How We Reduced Cost Per Lead by 82% for a Doctor’s Office

Written by:

Dean Hua


Local physical therapy office located in a small market suburb. They had hired two other marketing agencies before hiring us, and both were retained for three months. This is a snapshot of how each agency performed for Google Ads, including mine

Performance breakdown for first 3 months with each agency

As you can see, we blew the previous two agencies out of the water 🙂 Compared to the 1st and 2nd agencies, we reduced CPL by 67% and 82%, respectively. We nearly 3x conversion rates against the first agency and 5x it against the second agency.

In this email, I will overview four tactics we use to drive cheaper leads for our clients.

Update: Conv rates has gone up and cost/conv has gone down one year after hiring us

1 – Avoid machine learning and smart bidding strategies

One of the previous agencies tried using one of Google’s Smart Bidding strategies to optimize and scale. It failed miserably. This is a common mistake many novices, and marketing agencies make with Google advertising. They believe the narrative that Google’s Smart Bidding algorithm is smart enough to optimize for you. 

It’s not.

What is a Google Smart Bidding Strategy? 

These are automated bidding strategies such as Target ROAS, Target CPA, Max conversions, and max clicks. You input a few variables and let Google do all the work. It sounds enticing. 

It’s not. For these algorithmic-based tactics to work, they need a lot of conversion data. And most new campaigns don’t have enough conversion data to optimize correctly. This results in your performance tanking faster than expected. 


We always start with bidding manually. We rely on our deep experience from managing a lot of campaigns. Once we generate enough conversion data, and if appropriate, we’ll pivot to a Smart Bidding Strategy.

I trust in my years of experience to succeed with a manual bidding approach before relying on any form of machine learning.

Here’s an informal poll of media buyers. They were asked if they trusted in Google’s algorithm to make the proper recommendations. Only 10% of us trusted Google.


2 – Use High Converting Landing pages


High Converting landing pages are your best friend. You’ve heard me talk about this ad nauseam in previous emails. Heck, I wrote an entire eguide on this, re: Super High Converting Landing Pages.

Both agencies used “inside pages” or “services page” from the existing website as the landing page. This is a lazy approach to paid ads. When you’re spending good money on ads, you need to take the time to create a custom landing page where web copy and design elements are super optimized. 

And as was the case with both prior agencies, they were directing traffic to an existing services page to save time and money. Unfortunately, this is always at the expense of clients.

We stripped away the navigation menu, wrote persuasive relevant content, and ensured the design was tight.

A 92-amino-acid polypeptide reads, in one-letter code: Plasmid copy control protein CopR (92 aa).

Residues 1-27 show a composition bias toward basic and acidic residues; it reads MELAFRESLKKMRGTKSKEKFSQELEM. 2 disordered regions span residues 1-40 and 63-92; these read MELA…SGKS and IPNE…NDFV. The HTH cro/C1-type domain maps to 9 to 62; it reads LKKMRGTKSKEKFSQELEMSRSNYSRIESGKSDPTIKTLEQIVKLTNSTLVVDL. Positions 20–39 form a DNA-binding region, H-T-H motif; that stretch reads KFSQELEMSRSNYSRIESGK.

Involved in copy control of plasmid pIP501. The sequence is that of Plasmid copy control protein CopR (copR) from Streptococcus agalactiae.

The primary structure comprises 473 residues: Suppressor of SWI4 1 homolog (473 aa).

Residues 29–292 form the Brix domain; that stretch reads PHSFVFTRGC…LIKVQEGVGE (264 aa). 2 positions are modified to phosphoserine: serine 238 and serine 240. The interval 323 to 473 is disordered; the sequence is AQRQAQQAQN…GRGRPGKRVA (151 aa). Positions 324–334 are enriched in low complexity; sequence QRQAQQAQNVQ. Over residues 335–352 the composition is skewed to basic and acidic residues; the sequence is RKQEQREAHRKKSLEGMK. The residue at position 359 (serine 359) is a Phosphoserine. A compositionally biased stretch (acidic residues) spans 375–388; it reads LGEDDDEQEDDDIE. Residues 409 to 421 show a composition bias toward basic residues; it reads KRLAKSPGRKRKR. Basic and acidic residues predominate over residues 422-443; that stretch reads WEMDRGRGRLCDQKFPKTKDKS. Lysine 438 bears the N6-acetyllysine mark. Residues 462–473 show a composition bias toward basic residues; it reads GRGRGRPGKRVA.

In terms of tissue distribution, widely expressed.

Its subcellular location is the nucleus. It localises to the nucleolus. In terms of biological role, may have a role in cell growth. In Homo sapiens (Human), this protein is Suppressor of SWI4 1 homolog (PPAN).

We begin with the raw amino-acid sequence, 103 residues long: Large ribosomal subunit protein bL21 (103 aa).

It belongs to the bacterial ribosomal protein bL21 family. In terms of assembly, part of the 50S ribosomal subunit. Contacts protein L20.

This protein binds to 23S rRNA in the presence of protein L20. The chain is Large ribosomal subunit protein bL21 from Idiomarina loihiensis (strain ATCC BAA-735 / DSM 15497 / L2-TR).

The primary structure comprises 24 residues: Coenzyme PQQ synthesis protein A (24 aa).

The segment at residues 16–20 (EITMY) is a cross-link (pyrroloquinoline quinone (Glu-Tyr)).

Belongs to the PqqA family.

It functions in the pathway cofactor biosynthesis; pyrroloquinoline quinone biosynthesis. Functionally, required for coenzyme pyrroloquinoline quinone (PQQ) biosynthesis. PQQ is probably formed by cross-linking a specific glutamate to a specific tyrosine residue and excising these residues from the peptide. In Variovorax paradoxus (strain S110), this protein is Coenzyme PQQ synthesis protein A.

For the sake of brevity, I won’t go into every single detail, but you can download and read my landing page guide, if you need a refresher.

3 – Run a location-based tiered bidding strategy

Of all the changes I implemented, this moved the needle the most.

Anyone who runs a local business will tell you that your distance to the customer will make a big difference. The farther away you are from the prospect, the less likely they are to visit you because they have other local options they can shop from. 

I refer to this as “distance friction,” a common issue with local businesses such as gyms, retail, and doctor’s offices.

Knowing this, we ran a location-based tiered strategy. We divided our campaigns into two location budgets: 

  • Tier A = zip codes that were closest to the PT office
  • Tier B = zip codes that were farther away

Creating 2 location buckets allows for more nuance in our bidding strategy. We spent less for each keyword in Tier B than Tier A because we knew that Tier B traffic wasn’t going to convert as high. That’s not to say that prospects from Tier B weren’t going to visit convert. They were just less likely to do so relative to Tier A. 

Breaking out the traffic into location buckets made it easier to monitor and optimize our cost per lead. 

Whereas, if we lumped all locations into one campaign, it would be harder to optimize.

If we didn’t implement this approach, I’m confident that the Cost Per Conversion would’ve been much higher.

4 – Avoid low intent keywords

Every niche has two buckets of keywords: high intent keywords and research-based keywords. The former implies web traffic that is likely to do business with you now. The latter represents web traffic that isn’t ready right now. They may not be prepared until several months from now, if at all.

A high intent keyword for this niche would be “physical therapist back pain”. A research-based keyword with low buyer’s intent would be “how to treat back pain” or “how to do physical therapy”. 

One of the previous agencies was bidding on these low-intent keywords and didn’t understand the customer buyer’s journey. Coupled with everything else they were doing wrong, you can see why the cost per conversions were so high.

My experience with previous doctor’s offices told me that bidding on research-based keywords yielded low results. So we did two things:

  1. Don’t bid on them (duh)
  2. Develop a negative keyword-list of common low buyer’s intent search queries like this

This brings down the cost per conversion dramatically while allowing us to advertise efficiently.

Coupled with several other secondary tactics, this is how we lowered the cost per lead by 82% for a service-based business.

In summary;

  1. Avoid the hype; don’t use Google’s Smart Bidding Strategy for smaller accounts
  2. Invest into high converting landing pages
  3. Optimize by locations
  4. Avoid low intent keywords